Interested in learning more about what software engineers do? By definition, software engineers build digital products, database programs, and computer systems for businesses by applying different kinds of programming languages to user-focused applications.
But to give you a better picture of what it's like to work as a software engineer, we spoke with Xavier, a Senior Software Engineer here at Codecademy. Xavier works on our Conversion team, which is responsible for improving the experience for learners that visit the Codecademy site for the first time.
In our interview, Xavier talks about some of the common misconceptions about working as a software engineer, and the difference between programmers, developers, and engineers. Plus, he shares what he loves most about his job in software engineering. Check out the video interview below and then read on to learn more.
What do software engineers do?
Many people believe that software engineers just sit in front of a computer and write lines of code for eight hours every day. In reality, nothing could be further from the truth. Xavier tells us:
Most developers create applications with the user experience in mind. Behind the scenes, they have to juggle multiple software projects and consult with their coworkers on how things should be done instead of just coding the entire time.
Software engineers work in collaboration with designers, data scientists, and project managers to figure out how to best create and support their processes and projects. They're also generally in charge of reviewing other people's code, meeting with team members, and doing a healthy amount of research.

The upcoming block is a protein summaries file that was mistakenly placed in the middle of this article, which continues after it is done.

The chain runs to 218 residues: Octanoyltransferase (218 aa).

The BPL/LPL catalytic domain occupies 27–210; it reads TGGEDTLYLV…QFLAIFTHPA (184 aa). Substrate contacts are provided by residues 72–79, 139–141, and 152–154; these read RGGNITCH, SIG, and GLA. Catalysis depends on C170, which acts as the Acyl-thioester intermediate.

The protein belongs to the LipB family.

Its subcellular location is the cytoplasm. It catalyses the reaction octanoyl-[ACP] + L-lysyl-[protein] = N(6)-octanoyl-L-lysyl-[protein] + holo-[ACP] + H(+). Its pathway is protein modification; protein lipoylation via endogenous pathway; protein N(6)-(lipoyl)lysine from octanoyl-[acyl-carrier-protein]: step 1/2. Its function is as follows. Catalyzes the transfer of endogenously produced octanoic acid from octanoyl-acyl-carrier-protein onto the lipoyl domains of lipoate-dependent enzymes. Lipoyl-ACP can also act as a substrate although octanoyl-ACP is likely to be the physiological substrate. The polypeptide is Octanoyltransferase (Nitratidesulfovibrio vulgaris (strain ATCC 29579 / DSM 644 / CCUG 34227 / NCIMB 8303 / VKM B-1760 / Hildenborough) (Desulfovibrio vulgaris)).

Another important part of the job is identifying what the client needs, designing a prototype of the product, and developing a functional piece of software. After that, they have to run tests on the software to see if there are any existing bugs to remove. The final product is then released and made available to end-users.
You could say it’s a group effort — software engineers collaborate with project managers, UI/UX designers, data scientists, and subject-matter experts every step of the way. Of course, we can’t overlook the interpersonal aspects, either, such as training developers to debug software or asking users to test apps for them.
What is the difference between a software engineer, programmer, and web developer?
If you're thinking about a job in coding, you've likely seen a variety of titles for roles in the field — software engineer, programmer, web developer. There's definitely a lot of overlap between these roles.
As Xavier mentions, you may find, during your job search and throughout your career journey, that some companies will use different names to refer to the same roles. For instance, some companies will refer to their programmers as web developers or front-end engineers, while others prefer to call them software or UI engineers.
There are a few ways to spot the differences among software engineer, web developer, and programmer roles.
Web developers are focused on creating browser apps with a combination of client-side and server-side programming languages. Generally speaking, they are involved in designing interactive websites and building user-facing applications.